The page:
A Ukrainian Jewish Passover seder – it’s complicated!

The Jewish community in Ukraine is still in desperate, constant need of our help.
Ukrainian Jewish refugees participate in a Passover seder at the JCC in Krakow, Poland, April 2022. (Photo by Chuck Fishman/JCC Krakow/Getty Images)

Where are Ukrainian Jews getting their kosher-for-Passover food this year? That question overwhelmed me as I walked through my local grocery store the other day.

Passing by fully-stocked shelves of matzah, desserts, and everything you need for a seder plate, I realized that Jews across Ukraine will face many obstacles just to share a Passover seder with their families.

As a 17-year-old first-generation American from a Ukrainian Jewish family, I felt compelled to help. After all, that could have been me.

More than 14 million Ukrainians have been displaced from their homes since Russia first invaded Ukraine one year ago. Some of them are Jews who thrived in their once large and lively communities. The war has made it difficult for them to continue practicing the most basic and storied Jewish traditions, like sitting down with family and friends for a Passover meal.

So, I decided to try and aid these communities by ensuring they could participate in a very simple yet critical Jewish ritual — a Passover seder. I started a project, Jews4Ukraine, to enable specific charitable organizations to purchase and deliver Passover necessities to Jewish congregations across Ukraine.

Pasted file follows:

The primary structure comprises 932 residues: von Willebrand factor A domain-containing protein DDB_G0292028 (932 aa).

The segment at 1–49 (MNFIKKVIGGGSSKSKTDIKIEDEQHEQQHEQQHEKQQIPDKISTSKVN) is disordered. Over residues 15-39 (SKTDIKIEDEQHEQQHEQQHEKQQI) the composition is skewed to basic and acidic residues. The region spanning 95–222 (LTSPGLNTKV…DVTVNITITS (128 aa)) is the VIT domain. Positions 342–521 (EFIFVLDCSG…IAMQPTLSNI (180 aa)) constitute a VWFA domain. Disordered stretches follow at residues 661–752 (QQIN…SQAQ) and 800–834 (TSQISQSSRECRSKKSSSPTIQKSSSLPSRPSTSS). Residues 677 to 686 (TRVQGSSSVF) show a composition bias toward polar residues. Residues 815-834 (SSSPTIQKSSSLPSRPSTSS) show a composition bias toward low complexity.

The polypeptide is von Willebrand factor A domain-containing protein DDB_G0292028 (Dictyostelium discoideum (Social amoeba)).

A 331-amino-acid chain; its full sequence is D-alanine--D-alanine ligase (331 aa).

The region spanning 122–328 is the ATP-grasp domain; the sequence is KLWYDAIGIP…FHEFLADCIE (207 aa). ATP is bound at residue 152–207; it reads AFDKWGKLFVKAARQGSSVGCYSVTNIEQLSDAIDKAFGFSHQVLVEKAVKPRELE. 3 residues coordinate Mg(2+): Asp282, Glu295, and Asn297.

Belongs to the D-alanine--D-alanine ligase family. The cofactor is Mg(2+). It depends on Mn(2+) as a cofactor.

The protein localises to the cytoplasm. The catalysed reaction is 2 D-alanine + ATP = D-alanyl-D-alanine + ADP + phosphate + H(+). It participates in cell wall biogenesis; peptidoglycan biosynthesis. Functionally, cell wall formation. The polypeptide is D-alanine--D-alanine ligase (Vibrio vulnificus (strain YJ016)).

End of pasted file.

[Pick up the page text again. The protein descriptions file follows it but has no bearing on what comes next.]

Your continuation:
Let me tell you why this fundraising effort is so important to me and why it should be to all of us.

Why am I passionate about helping the Ukrainian Jewish community?

Simply put, this mission is who I am, a first-generation American whose entire family immigrated from the former Soviet Union.

I have been fortunate enough to grow up immersed in a shared culture that is both Ukrainian and Jewish. My parents, my older brother, and I speak Russian at home (to clarify, my family grew up in Soviet Ukraine where the primary language spoken was Russian) and eat chicken kotleti (cutlets) together over Friday night dinners.

Chicken Kotleti (Photo: Adrian Maydanich)

My parents were born in Kyiv and Lviv, two cities which we have all come to know because of the devastating war. My grandparents lived successful lives in Ukraine: both my “dedas” (grandpas) were accomplished engineers, and my “babulyas” (grandmas) were highly-respected professionals in the computing and electronics industries.

Despite all their achievements, they were always defined by one word: “Jew.” Discrimination and persecution of Jews living under the Soviet regime limited the opportunities for their families. They faced fierce religious oppression and ultimately decided to immigrate to the United States in search of a better life.

Their journey to America would prove to be trying. To immigrate to the U.S., they had to spend months in Italy, awaiting visas for their families. Not knowing the language made it very difficult to find work and provide for their families. But finally, they secured the opportunity to immigrate.

My family faced hardships in the early years, but they ultimately thrived in their communities through hard work and dedication to their religion. Take my mom, for instance: she first learned English by watching cartoons. She even had to negotiate with bill collectors since my grandparents didn’t yet understand English.

Despite the challenge of learning a new language, my grandparents dedicated themselves to their work and funded my mom’s Jewish day school education, which was their embodiment of what the “American Dream” stood for.